Listen to the Right People

A big mouth doesn’t always equal an effective mouth

Photo by sroemerm via Flickr (Creative Commons)

One thing I’ve noticed happening in Christian-land these days is that there are a lot of voices saying quotable things about stuff they have no clue about.

The biggest one, something I’d label a pet peeve, is people who have successfully planted a megachurch trying to teach people in existing churches how to change their church culture.

It’s all a big misunderstanding.

Let’s face this one reality– A guy who planted a church and it grew to 10,000+ members cannot possibly help a 100 year old church of 300 who is struggling. Nor can they help a church plant that started in a house with 25 people and has grown to 200. Or a church that was once 1000 but is now 85.

Let’s face a second reality– If a person is a wonderful communicator of biblical truth they are not likely a prophet to your struggling ministry. They don’t know a single solitary thing about your situation. Nada, zip, zilch. If you had the chance to meet them they might tell you the same thing. They are probably impressed with what God does through their ministry, too. But that doesn’t mean squat to your church context.

Do take their words of encouragement personally. But let’s face it, they don’t know how to fix your church.

Should I try to change my church?

Of course! Just make sure, when you need advice, you listen to people who have actually done what you are trying to do.


3 responses to “Listen to the Right People”

  1. Richard Jones Avatar
    Richard Jones

    Adam, this is a brilliant post! I think you have cut through a ton of the noise going on in Christian circles right now. I am going to circulate this to our church leadership. But here’s a question to stretch the conversation: how do your points in this post inform NYWC? How do you guys at YS avoid having people on the platform telling us how to do things who have no concept of what life is like in our churches?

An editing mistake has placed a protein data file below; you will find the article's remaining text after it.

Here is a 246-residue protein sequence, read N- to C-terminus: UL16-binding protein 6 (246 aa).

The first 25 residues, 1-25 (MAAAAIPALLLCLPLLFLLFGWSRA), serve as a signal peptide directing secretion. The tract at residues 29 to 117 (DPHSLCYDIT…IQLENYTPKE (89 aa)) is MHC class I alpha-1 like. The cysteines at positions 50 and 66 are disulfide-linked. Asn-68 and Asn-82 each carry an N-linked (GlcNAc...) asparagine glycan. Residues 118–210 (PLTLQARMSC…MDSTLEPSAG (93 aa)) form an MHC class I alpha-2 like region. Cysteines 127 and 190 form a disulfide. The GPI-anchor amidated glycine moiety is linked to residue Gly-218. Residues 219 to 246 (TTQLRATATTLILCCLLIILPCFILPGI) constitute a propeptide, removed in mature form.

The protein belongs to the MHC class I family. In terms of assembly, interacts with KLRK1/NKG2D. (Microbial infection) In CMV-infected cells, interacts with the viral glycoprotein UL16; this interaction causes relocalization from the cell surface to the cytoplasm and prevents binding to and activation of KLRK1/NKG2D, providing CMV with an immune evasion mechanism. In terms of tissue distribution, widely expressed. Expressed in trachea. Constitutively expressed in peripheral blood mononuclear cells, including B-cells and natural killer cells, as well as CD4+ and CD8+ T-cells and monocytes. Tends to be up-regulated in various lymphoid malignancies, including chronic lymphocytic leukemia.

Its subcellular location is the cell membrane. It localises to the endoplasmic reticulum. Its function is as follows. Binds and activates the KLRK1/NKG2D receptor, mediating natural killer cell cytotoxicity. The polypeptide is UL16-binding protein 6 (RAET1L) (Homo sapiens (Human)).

2. adam mclane Avatar

    “If you had the chance to meet them they might tell you the same thing. They are probably impressed with what God does through their ministry, too.”

    I’ve had the fortunate opportunity to meet many of our big room speakers and nearly all of our seminar presenters over the last two years. I really believe this statement to be true. In every instance that I’ve gotten to chat with our speakers their heart is always to encourage and challenge. And, I think, all of them would be quick to tell you in conversation to contextualize everything.

    I’ve sat on this blog post for about a year because I didn’t want anyone to think it was either a bash on NYWC or a bash on a specific speaker. It’s not! (At least not intended to)

    I love our event, I love the challenges it addresses and the stuff we train people for… but at the same time I hope our attendees leave challenged to figure it out in their context. Of course, part of that process is hearing from a lot of people and having to wade through some strong opinions and bits of advice as well as reading still more perspectives and taking the time to praying.

    It does openly scare me when I hear people say, “I didn’t know what to do about this situation, but ____ said ____ and now I know exactly what to do.” Instead, I hope to hear, “I was thinking about quitting and that this wasn’t all worth it. But after hearing ____ I feel affirmed in my calling and I’m going to rededicate my life to pursuing the dreams God has laid on my heart.”

  3. Richard Jones Avatar
    Richard Jones

    Point taken, Adam. And I think YS offers a lot of speakers who do motivate and encourage and inspire (Donald Miller and the lady who went from homeless to Harvard?). So, I don’t think purposely NYWC tries to put up experts to give us a cookie cutter. There was one big church pastor who spoke last year (LA) who did mention many times how big his ministry was and how he did things, but I don’t think that is the norm for what you do at YS. Just knowing that you have thought it through is enough to satisfy me. But don’t miss the first thing I said: this post was brilliant. Keep making us think.

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